Bobby Carmosino's first memories of cooking and eating are all tied to his mother, whose love of crafting food won competitions held by Macy's and Bloomingdale's. As head chef at Solé, he channels her influences into updated recipes such as the braciola—his father's favorite dish—a pork tenderloin wrapped around mozzarella, prosciutto, and spinach. The shrimp limoncello, one of his proudest creations, blends creamy risotto with tart citrus, demonstrating the fresh flavors that earned Solé's menu an overall rating of extraordinary from Zagat. Served in a comfortable, casual room with walls the color of buttercups, diners enjoy these made-from-scratch meals alongside fish specials so popular, many customers order them sight unseen, according to general manager Dennis Durdaller.
Aromas of broiling cheeses, roasting lamb, and baking spinach pies have filled Taste of Greece's dining area for more than 35 years, during which chefs haven't altered a single authentic recipe. Inside the restaurant, servers glide under arched white doorways, delivering plates of gyros, stuffed grape leaves, and kebabs. For dessert, patrons can dig into rice pudding or arrange pieces of honey-soaked baklava into chess openings atop blue tablecloths.
For 25 years, Long Island's crew has made bagels using an old-fashioned water-kettle approach, purveying the doughy treats well beyond their breakfast boundaries. A menu of breakfast edibles urges early eaters to slather an assortment of hand-rolled, freshly baked bagels ($0.90)—in varieties including poppy, onion, cinnamon raisin, and oat bran—with their choice of up to 17 creamy toppers ($1.75+) including vegetable, chocolate chip, and roasted garlic and herb. Coffee ($1.45+/12 oz.) gives nerves the jolt that early-morning fire breathing fails to provide, and french toast lightens spirits when drizzled in streams of liquefied giggles ($5.50). Lunch options allow midday munchers to fill their food processors with dishes including the Bubbalicious ($6.79)—made with fried chicken cutlets, melted mozzarella, bacon, and spicy barbecue sauce, all piled on top of a bagel—or the more heart-heartening bagel-embedded tuna fresco salad ($6.49).
Cinelli's its menu of traditional Italian eats with an assortment of locally and organically grown ingredients. Broccoli rabe and melted fontina cheese ornament an appetizer of grilled beefsteak tomatoes ($7), piquing appetites and inspiring innovative Christmas-tree-decoration ideas. Chefs cover a plethora of 12-inch piada flatbreads with grilled chicken and fresh mozzarella ($8) or breaded and fried eggplant ($8). Black-tiger shrimp, string beans and sun-dried tomatoes tossed in garlic and oil brodetto slumber on a vegetable-infused risotto bed ($16), and 12-inch thin-crusted artisan pizzas topped with a variety of meats, cheeses, and veggies ($10+) nourish feasters in groups of two or three.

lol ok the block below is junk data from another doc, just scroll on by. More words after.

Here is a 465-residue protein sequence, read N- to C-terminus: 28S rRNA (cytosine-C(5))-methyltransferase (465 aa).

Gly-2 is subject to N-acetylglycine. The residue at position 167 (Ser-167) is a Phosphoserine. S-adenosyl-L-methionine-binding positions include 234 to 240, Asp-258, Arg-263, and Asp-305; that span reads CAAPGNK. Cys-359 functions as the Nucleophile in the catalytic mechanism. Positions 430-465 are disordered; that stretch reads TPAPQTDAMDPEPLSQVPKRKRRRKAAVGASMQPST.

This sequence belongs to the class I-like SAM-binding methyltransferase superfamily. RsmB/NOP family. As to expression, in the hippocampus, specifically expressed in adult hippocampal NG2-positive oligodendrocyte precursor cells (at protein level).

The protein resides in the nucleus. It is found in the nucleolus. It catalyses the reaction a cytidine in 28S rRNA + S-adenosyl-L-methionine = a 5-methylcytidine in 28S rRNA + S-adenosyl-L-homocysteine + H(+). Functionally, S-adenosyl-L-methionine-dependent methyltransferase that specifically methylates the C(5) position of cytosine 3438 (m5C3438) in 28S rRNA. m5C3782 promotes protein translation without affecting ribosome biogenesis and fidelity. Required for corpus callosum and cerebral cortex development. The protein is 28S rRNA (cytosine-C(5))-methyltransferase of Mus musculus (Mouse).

For the past two decades, Steinberg’s Kosher Bake Shop has crafted kosher bakery treats along with comforting Jewish delicacies. All sweet vittles are made on location, including babka just like Bubbe’s ($7), mouthwatering meltaways ($7.25), and New York’s famous knishes ($1.75). Indulge in an array of cheesecake flavors ($9 each), or keep it healthy between desserts by visiting the made-to-order salad bar ($6/salad). Select sugar-free goods are available, carefully prepared by raising a wooden spoon to part the batter and mix in a pinch of sucrose-free pixie dust. With a friendly staff, newly renovated store, and plentiful coffee bar, Steinberg's combines the warmth of a family kitchen with the convenience of an urban café.
When putting together his edible art, Unique Oceanside’s chef Andy Yang uses seafood-preparation methods from around the world, be it for his hot and cold tapas or for his sushi and European-style entrees. “It is hardly the only place around that mixes sushi and Japanese standards with Western dishes. … But Unique does it very well,” says Joanna Starkey in her New York Times review. Starkey particularly praises Yang’s crispy lobster dish, a pairing of Maine lobster with phyllo dough, as a small plate ideal for sharing.
Even main dishes such as duck confit and wasabi-bedecked chilean sea bass cannot escape his creative touches, which also extend to his sushi rolls. Chef Yang’s Monkey Jump roll tucks tuna in with sweet mango and fiery jalapeño and his Scottish Goat roll wraps Scottish salmon with creamy goat cheese for a flavor named after what was once the country’s biggest dance craze.